Bat surveys are done three times a summer with an ultra high frequency microphone that picks up bats ultrasonic calls. The survey crew, composed of Cat Langille and Jared Stachiw, canoe from The Pines on Pickerel Lake to the north shore of French Lake just after sunset, slowly following the shoreline to pick up bat calls while they do their evening hunting. Computer software is then used to identify the number and species of bats detected or “heard” along the route based on collected audio information.
It is field season for biologists again, including our biology interns! Did you know that Broadscale monitoring is the standard aquatic ecosystem monitoring program in Ontario? Our Quetico Foundation summer biology internship program participants helped with the aquatic monitoring! That’s Amy Adair, 2017 biology intern holding a lake trout shown in the broadscale monitoring summary!
More information: https://queticofoundation.org/research-and-publications/
The province, northern Ontario and jeopardized wildlife in Ontario need your help. Ontario’s government announced its intention to gut the province’s Endangered Species Act (ESA). Please send an email to your MPP, make your views on the ESA known through the Environmental Registry or through Ontario Nature’s petition here: https://ontarionature.good.do/esa2/sign/ or https://ero.ontario.ca/notice/013-5033.
It’s easy to believe in a world of simplicity, where being “open for business” trumps all else. We all have to deal with complexity in our lives, with nuance, with ambiguity. We all want to live in a world where human livelihoods and nature can coexist.
We know that’s important when, in this very week, the UN issued a devastating report. It demonstrates that extinctions of organisms are now occurring at rates “tens to hundreds of times higher than the average over the last 10 million years”. As many as a million species are at risk of disappearing in the next few decades – About an eighth of all Earth’s life forms. For a summary, see: popsci.com/un-extinction-report-stats-climate#page-2.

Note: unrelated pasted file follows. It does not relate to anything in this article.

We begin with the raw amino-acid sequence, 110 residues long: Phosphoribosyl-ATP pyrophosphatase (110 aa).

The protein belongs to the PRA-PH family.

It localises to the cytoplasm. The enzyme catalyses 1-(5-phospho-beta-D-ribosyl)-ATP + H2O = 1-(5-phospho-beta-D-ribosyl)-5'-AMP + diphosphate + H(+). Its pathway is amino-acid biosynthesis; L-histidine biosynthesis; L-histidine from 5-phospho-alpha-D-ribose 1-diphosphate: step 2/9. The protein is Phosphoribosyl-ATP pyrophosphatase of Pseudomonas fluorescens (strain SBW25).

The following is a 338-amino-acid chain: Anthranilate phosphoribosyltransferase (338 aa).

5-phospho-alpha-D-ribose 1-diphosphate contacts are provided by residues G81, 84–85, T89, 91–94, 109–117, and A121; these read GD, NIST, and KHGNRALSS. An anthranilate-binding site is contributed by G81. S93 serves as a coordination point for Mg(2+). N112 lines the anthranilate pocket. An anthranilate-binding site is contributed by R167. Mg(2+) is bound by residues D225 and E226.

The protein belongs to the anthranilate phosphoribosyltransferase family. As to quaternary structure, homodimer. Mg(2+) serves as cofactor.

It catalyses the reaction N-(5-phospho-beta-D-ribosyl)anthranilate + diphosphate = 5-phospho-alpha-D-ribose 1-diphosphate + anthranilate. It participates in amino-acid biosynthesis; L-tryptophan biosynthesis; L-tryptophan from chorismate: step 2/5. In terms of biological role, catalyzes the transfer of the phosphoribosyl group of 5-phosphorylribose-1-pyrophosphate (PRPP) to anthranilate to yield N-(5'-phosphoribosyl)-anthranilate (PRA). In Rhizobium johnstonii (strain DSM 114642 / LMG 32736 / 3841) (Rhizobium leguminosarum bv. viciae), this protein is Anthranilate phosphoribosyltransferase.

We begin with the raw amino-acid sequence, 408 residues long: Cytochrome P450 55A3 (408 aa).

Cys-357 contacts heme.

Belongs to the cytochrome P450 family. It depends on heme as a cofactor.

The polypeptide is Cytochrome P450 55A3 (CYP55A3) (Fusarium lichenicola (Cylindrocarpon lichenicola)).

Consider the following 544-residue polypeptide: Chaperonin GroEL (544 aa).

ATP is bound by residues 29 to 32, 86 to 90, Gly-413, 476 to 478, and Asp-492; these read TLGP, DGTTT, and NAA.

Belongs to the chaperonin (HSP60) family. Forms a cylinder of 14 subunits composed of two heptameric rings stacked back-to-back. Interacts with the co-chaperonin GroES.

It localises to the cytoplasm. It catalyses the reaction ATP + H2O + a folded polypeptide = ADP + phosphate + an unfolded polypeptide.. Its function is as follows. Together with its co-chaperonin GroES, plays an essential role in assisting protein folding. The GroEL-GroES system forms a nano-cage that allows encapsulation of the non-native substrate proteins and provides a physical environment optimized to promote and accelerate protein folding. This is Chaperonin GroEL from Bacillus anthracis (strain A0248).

However, just last month Ontario’s government announced its intention to gut the province’s Endangered Species Act (ESA). The provisions include: allowing developers to pay into a fund rather than do what is necessary to ensure the survival of an endangered species on a site; allowing sweeping authorizations for developers to undertake harmful activities in multiple locations; removing the requirement of the Minister to consult scientific experts on endangered species; allowing the appointment of non-scientists to the technical panel on endangered species conservation (COSSARO); allowing the minister to ask COSSARO to reconsider its recommendations on an arbitrary basis and on… and….. on. A commentary by Ontario Nature can be found at ontarionature.org/endangered-species-act-review-top-ten/.
Enjoy creating wonderful inspired art in the wilderness of Quetico Provincial Park! Apply now to be a Quetico 2019 Artist in Residence, the deadline is March 31st. The Quetico Foundation can also pay for part of these travel expenses and initiated the artist in residence cabin. Please see https://queticofoundation.org/what-we-do/arts-culture/ for more information.
Do you love science and observing birds?
Read about Dave Elder’s sighting of black-billed magpies, a species typically found further west, in Atikokan as well and his contributions to the Atikokan Christmas Bird Count here: https://view.publitas.com/on-nature/winter-2018/page/6-7. Dave Elder is a former Quetico Provincial Park superintendent and a Quetico Foundation Trustee Emeriti.
Amazing work Dave!!!
Quetico Foundation Biology Interns, Jared Stachiw and Katie Tripp, featured in an Article Progress article about backcountry canoe expeditions to do biology and forest fire data research in Quetico Provincial Park.
Here are a couple pictures of Jessica Atatise taken myself, Brian Jackson, doing the bat/bakwanaajii survey funded by the Quetico Foundation (and yes, that is an official bat microphone pole).
The Quetico Foundation’s Long-Term Salamander Monitoring
Forest fires are recognized as a crucial force in the dynamic ecosystems of the boreal forest due to their revitalizing impacts on the landscape. Fire is also essential for certain plants and vegetation communities to grow and thrive – this is the case for Quetico’s iconic red and white pines. Red and white pine are fire-adapted species that require fire to produce the environmental conditions necessary for them to reproduce and germinate. Frequent fires in the boreal forest also increases spatial, structural, and biological diversity, and reduces forest fuel loads thus preventing large, intense burns.